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Gabriel García Márquez: A Lifeby Gerald Martin
Synopses & Reviews
The first full and authorized biography of the 1982 winner of the Nobel Prize in Literaturethe most popular international novelist of the last fifty years. Over the course of the nearly two decades Gerald Martin gave to the research and writing of this masterly biography, he not only spent many hours in conversation with Gabriel Garcia Marquez himself but also interviewed more than three hundred others, including Garcia Marquez's wife and sons, mother and siblings, literary agent and translators; Carlos Fuentes, Mario Vargas Llosa, and Alvaro Mutis, among other writers; Fidel Castro and Felipe Gonzalez, among other political figures; his closest friends as well as those who consider themselves his detractors. The result is a revelation of both the writer and the man. Garcia Marquez's story is a remarkable one. Born in 1927, raised by grandparents and a clutch of aunts in a small backwater town in Colombia, the shy, intelligent boy matured into a reserved young man, first working as a provincial journalist and later as a foreign correspondent, whose years of obscurity came to an end when, at the age of forty, he published the novel entitled Cien anos de soledad One Hundred Years of Solitude. Within months, the book had garnered spectacular international acclaim, the author hailed as the standard-bearer of a new literature: magical realism. Eight years later, in 1975, he published The Autumn of the Patriarch, and, in 1981, Chronicle of a Death Foretold, each novel rapturously received by critics and readers alike. With his books read by millions around the world, he had become a man of wealth and influence. Yet, for all his fame, he never lost touch with his roots: though he had lived outside of Colombia since 1955in Barcelona, Mexico City, Parishis Nobel Prize was celebrated by Colombians from all walks of life who thought, and still think, of "Gabo" as their own. More books followed, both fiction (Love in the Time of Cholera, The General in his Labyrinth, Memories of My Melancholy Whores) and nonfiction (The Story of a Shipwrecked Sailor, News of a Kidnapping, Living to Tell the Tale). But Garcia Marquez's renown and passion have continued to combine, as well, in a fervent, unflagging, and often controversial political and social activism. While chronicling the particulars of the life, Martin also considers the overarching issues: the tension between Garcia Marquez's celebrity and his quest for literary quality, and between his politics and his writing; the seductions of power, solitude, and love. He explores the contrast between the exuberance of the writer's Caribbean background and the authoritarianism of highland Bogota, showing us how these differences are manifest in his writing and in the very shape his life has taken. He explores the melding of experience and imagination in Garcia Marquez's fiction, and he examines the writer's reasons forand the public's reaction tohis turning away in the 1980s from the magical realism that had brought him international renown, toward the greater simplicity that would mark his work beginning with Love in the Time of Cholera. Gerald Martin has written a superb biography: richly illuminating, as gripping as any of Gabriel Garcia Marquez's powerful journalism, as enthralling as any of his acclaimed and beloved fiction.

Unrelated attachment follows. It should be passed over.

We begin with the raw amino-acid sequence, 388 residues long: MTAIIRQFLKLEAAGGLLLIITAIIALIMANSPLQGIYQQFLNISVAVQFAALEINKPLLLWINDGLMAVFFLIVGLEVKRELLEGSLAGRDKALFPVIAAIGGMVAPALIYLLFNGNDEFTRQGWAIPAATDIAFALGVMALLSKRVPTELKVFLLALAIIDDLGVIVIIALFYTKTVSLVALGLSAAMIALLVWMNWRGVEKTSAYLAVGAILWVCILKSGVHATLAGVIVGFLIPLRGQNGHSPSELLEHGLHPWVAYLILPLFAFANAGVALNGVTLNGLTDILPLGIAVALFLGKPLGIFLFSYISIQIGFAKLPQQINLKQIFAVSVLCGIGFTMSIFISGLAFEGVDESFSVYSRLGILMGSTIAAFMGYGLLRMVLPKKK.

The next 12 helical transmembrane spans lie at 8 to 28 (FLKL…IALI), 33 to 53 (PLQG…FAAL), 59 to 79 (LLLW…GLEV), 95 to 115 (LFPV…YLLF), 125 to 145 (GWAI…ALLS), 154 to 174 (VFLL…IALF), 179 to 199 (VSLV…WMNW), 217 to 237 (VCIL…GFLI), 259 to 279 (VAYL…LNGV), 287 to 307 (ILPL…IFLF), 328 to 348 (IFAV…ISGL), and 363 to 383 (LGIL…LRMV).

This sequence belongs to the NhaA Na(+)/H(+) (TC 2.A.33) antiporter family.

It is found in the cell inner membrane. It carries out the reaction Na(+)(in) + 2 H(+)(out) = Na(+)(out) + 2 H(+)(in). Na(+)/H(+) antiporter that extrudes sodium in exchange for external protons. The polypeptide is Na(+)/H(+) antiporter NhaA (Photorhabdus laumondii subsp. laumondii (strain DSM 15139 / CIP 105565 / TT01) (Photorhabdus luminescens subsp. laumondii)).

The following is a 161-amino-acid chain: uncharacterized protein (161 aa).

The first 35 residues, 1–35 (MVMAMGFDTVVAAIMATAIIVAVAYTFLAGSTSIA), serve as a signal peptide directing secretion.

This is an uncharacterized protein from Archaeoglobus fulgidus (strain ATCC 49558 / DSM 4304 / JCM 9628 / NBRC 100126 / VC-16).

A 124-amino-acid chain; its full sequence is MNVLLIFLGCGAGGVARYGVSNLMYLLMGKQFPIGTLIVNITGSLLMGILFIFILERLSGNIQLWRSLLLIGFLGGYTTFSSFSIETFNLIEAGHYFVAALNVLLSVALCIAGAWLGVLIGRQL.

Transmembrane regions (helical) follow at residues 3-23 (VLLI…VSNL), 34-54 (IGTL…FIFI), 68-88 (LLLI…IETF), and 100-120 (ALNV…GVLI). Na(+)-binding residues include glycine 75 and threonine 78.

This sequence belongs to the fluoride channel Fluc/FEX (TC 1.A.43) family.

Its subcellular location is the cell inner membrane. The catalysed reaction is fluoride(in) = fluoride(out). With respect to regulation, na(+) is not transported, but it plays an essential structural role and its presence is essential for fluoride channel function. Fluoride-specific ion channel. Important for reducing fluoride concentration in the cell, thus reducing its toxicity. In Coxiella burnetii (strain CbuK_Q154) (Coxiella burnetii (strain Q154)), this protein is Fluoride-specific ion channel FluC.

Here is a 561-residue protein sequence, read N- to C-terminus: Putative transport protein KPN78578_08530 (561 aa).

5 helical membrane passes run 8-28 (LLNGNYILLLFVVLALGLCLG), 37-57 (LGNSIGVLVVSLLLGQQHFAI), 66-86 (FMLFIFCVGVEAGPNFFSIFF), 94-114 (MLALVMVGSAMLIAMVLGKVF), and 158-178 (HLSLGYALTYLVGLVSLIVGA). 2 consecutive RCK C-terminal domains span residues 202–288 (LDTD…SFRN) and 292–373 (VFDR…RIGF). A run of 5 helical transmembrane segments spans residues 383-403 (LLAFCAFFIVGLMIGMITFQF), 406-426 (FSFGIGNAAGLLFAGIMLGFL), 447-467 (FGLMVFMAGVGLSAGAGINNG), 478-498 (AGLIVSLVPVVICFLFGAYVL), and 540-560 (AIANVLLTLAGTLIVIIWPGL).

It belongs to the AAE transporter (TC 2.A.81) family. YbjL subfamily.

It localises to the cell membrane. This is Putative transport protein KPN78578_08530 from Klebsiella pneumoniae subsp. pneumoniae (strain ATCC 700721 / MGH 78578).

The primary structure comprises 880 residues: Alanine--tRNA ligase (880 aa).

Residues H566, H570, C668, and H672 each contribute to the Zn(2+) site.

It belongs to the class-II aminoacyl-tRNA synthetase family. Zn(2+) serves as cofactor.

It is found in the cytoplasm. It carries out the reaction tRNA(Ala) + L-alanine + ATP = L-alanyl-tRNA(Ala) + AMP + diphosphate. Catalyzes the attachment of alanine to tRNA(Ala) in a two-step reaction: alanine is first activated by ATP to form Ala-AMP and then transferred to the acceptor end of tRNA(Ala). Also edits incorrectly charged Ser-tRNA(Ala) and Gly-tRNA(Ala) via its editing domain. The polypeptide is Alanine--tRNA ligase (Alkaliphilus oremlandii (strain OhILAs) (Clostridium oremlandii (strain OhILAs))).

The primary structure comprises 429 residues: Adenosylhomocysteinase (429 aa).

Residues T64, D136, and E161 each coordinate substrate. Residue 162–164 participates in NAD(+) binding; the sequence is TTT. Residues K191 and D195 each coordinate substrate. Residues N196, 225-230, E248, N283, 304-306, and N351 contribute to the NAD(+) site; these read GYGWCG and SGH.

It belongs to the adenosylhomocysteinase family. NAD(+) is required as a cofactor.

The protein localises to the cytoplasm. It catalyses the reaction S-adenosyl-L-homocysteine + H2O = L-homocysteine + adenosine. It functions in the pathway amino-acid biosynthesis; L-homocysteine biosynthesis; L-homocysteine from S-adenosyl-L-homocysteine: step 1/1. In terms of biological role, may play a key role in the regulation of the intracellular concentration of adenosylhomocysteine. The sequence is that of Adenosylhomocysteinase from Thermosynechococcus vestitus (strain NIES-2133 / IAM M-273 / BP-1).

Describes the life and accomplishments of the Columbian novelist, from his childhood and early career to his Nobel Prize in Literature and his exploits as a political and social activist.
In this exhaustive and enlightening biography—nearly two decades in the making—Gerald Martin dexterously traces the life and times of one of the twentieth century’s greatest literary titans, Nobel Prize-winner Gabriel García Márquez.
Martin chronicles the particulars of an extraordinary life, from his upbringing in backwater Columbia and early journalism career, to the publication of One Hundred Years of Solitude at age forty, and the wealth and fame that followed. Based on interviews with more than three hundred of Garcia Marquez’s closest friends, family members, fellow authors, and detractors—as well as the many hours Martin spent with ‘Gabo’ himself—the result is a revelation of both the writer and the man. It is as gripping as any of Gabriel García Márquez’s powerful journalism, as enthralling as any of his acclaimed and beloved fiction.
From the Trade Paperback edition.
About the Author
Gerald Martin is Andrew W. Mellon Professor Emeritus of Modern Languages at the University of Pittsburgh and Senior Research Professor in Caribbean Studies at London Metropolitan University. For twenty-five years he has been the only English-speaking member of the “Archives” Association of Twentieth-Century Latin American Literature in Paris, and he is a recent president of the International Institute of Ibero-American Literature in the United States. Among his publications are Journeys Through the Labyrinth: Latin American Fiction in the Twentieth Century and several contributions to the Cambridge History of Latin America. He lives in England.
Table of Contents
Acknowledgements — Maps — Foreword — Prologue : from origins obscure (1800-1899) — pt. I. Home : Colombia : 1899-1955 — 1. Of colonels and lost causes (1899-1927) — 2. The house at Aracataca (1927-1928) — 3. Holding his grandfather's hand (1929-1937) — 4. Schooldays : Barranquilla, Sucre, Zipaquir
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